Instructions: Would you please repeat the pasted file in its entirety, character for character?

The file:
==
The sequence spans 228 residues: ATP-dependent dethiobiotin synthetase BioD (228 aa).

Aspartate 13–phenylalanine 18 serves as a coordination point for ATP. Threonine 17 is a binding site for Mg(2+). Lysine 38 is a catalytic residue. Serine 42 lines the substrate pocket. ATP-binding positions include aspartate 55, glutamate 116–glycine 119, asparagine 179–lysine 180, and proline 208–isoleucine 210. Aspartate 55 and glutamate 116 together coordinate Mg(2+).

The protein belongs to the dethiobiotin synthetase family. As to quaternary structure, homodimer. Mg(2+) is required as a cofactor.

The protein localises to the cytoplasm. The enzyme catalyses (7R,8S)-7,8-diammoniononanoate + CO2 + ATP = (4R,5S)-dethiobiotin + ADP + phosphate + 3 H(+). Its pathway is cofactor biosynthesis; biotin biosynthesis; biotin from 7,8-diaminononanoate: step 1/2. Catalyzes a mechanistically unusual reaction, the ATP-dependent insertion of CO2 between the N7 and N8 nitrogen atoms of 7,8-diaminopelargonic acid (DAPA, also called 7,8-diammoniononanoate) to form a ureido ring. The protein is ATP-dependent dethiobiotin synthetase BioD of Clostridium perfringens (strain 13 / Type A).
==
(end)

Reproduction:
The sequence spans 228 residues: ATP-dependent dethiobiotin synthetase BioD (228 aa).

Aspartate 13–phenylalanine 18 serves as a coordination point for ATP. Threonine 17 is a binding site for Mg(2+). Lysine 38 is a catalytic residue. Serine 42 lines the substrate pocket. ATP-binding positions include aspartate 55, glutamate 116–glycine 119, asparagine 179–lysine 180, and proline 208–isoleucine 210. Aspartate 55 and glutamate 116 together coordinate Mg(2+).

The protein belongs to the dethiobiotin synthetase family. As to quaternary structure, homodimer. Mg(2+) is required as a cofactor.

The protein localises to the cytoplasm. The enzyme catalyses (7R,8S)-7,8-diammoniononanoate + CO2 + ATP = (4R,5S)-dethiobiotin + ADP + phosphate + 3 H(+). Its pathway is cofactor biosynthesis; biotin biosynthesis; biotin from 7,8-diaminononanoate: step 1/2. Catalyzes a mechanistically unusual reaction, the ATP-dependent insertion of CO2 between the N7 and N8 nitrogen atoms of 7,8-diaminopelargonic acid (DAPA, also called 7,8-diammoniononanoate) to form a ureido ring. The protein is ATP-dependent dethiobiotin synthetase BioD of Clostridium perfringens (strain 13 / Type A).